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Assessing the impact of diagenesis on foraminiferal geochemistry from a low latitude, shallow-water drift deposit

  • Stainbank, Stephanie Department of Geosciences, University of Fribourg, Chemin du Musée 6, 1700 Fribourg, Switzerland
  • Spezzaferri, Silvia Department of Geosciences, University of Fribourg, Chemin du Musée 6, 1700 Fribourg, Switzerland
  • Boever, Eva De Department of Geosciences, University of Fribourg, Chemin du Musée 6, 1700 Fribourg, Switzerland
  • Bouvier, Anne-Sophie Institute of Earth Sciences, University of Lausanne, Géopolis, 1015 Lausanne, Switzerland
  • Chilcott, Colin School of GeoSciences, University of Edinburgh, Grant Institute, The King's Buildings, James Hutton Road, EH9 3FE Edinburgh, United Kingdom
  • Leau, Erica S.de School of GeoSciences, University of Edinburgh, Grant Institute, The King's Buildings, James Hutton Road, EH9 3FE Edinburgh, United Kingdom
  • Foubert, Anneleen Department of Geosciences, University of Fribourg, Chemin du Musée 6, 1700 Fribourg, Switzerland
  • Kunkelova, Tereza School of GeoSciences, University of Edinburgh, Grant Institute, The King's Buildings, James Hutton Road, EH9 3FE Edinburgh, United Kingdom
  • Pichevin, Laetitia School of GeoSciences, University of Edinburgh, Grant Institute, The King's Buildings, James Hutton Road, EH9 3FE Edinburgh, United Kingdom
  • Raddatz, Jacek Institute of Geosciences, Goethe University Frankfurt, Altenhöferallee 1, 60438 Frankfurt, Germany - Frankfurt Isotope and Element Research Center (FIERCE), Goethe University Frankfurt, Altenhöferallee 1, 60438 Frankfurt, Germany
  • Rüggeberg, Andres Department of Geosciences, University of Fribourg, Chemin du Musée 6, 1700 Fribourg, Switzerland
  • D.Wright, James Department of Earth and Planetary Sciences, Rutgers, the State University of New Jersey, Bush Campus, 610 Taylor Road, Piscataway, NJ 08854-8066, USA
  • M.Yu, Siyao Department of Earth and Planetary Sciences, Rutgers, the State University of New Jersey, Bush Campus, 610 Taylor Road, Piscataway, NJ 08854-8066, USA
  • Zhang, Manlin School of GeoSciences, University of Edinburgh, Grant Institute, The King's Buildings, James Hutton Road, EH9 3FE Edinburgh, United Kingdom
  • Kroon, Dick School of GeoSciences, University of Edinburgh, Grant Institute, The King's Buildings, James Hutton Road, EH9 3FE Edinburgh, United Kingdom
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    01.09.2020
Published in:
  • Earth and Planetary Science Letters. - 2020, vol. 545, p. 116390
English Due to their large heat and moisture storage capabilities, the tropics are fundamental in modulating both regional and global climate. Furthermore, their thermal response during past extreme warming periods, such as super interglacials, is not fully resolved. In this regard, we present high-resolution (analytical) foraminiferal geochemical (δ18O and Mg/Ca) records for the last 1800 kyr from the shallow (487 m) Inner Sea drift deposits of the Maldives archipelago in the equatorial Indian Ocean. Considering the diagenetic susceptibility of these proxies, in carbonate-rich environments, we assess the integrity of a suite of commonly used planktonic and benthic foraminifera geochemical datasets (Globigerinoides ruber (white), Globigerinita glutinata (with bulla), Pulleniatina obliquiloculata (with cortex) and Cibicides mabahethi) and their use for future paleoceanographic reconstructions. Using a combination of spot Secondary Ion Mass Spectrometer, Electron Probe Micro-Analyzer and Scanning Electron Microscope image data, it is evident that authigenic overgrowths are present on both the external and internal test (shell) surfaces, yet the degree down-core as well as the associated bias is shown to be variable across the investigated species and proxies. Given the elevated authigenic overgrowth Mg/Ca (∼12–22 mmol/mol) and δ18O values (closer to the benthic isotopic compositions) the whole-test planktonic G. ruber (w) geochemical records are notably impacted beyond ∼627.4 ka (24.7 mcd). Yet, considering the setting (i.e. bottom water location) for overgrowth formation, the benthic foraminifera δ18O record is markedly less impacted with only minor diagenetic bias beyond ∼790.0 ka (28.7 mcd). Even though only the top of the G. ruber (w) and C. mabahethi records (whole-test data) would be suitable for paleo-reconstructions of absolute values (i.e. sea surface temperature, salinity, seawater δ18O), the long-term cycles, while dampened, appear to be preserved. Furthermore, planktonic species with thicker-tests (i.e. P. obliquiloculata (w/c)) might be better suited, in comparison to thinner-test counter-parts (i.e. G. glutinata (w/b), G. ruber (w)), for traditional whole- test geochemical studies in shallow, carbonate-rich environments. A thicker test equates to a smaller overall bias from the authigenic overgrowth. Overall, if the diagenetic impact is constrained, as done in this study, these types of diagenetically altered geochemical records can still significantly contribute to studies relating to past tropical seawater temperatures, latitudinal scale ocean current shifts and South Asian Monsoon dynamics.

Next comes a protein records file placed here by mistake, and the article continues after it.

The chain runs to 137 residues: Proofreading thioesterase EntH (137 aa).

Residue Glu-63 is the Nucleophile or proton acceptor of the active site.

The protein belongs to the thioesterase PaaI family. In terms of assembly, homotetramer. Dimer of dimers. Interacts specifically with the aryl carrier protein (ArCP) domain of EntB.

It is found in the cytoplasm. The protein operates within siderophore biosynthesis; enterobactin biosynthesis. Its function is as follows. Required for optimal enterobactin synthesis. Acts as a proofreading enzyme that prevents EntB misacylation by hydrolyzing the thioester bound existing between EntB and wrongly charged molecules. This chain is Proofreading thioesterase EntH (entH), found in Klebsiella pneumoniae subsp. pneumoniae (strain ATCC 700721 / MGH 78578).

Faculty
Faculté des sciences et de médecine
Department
Département de Géosciences
Language
  • English
Classification
Geology
License
License undefined
Identifiers
Persistent URL
https://folia.unifr.ch/unifr/documents/308773
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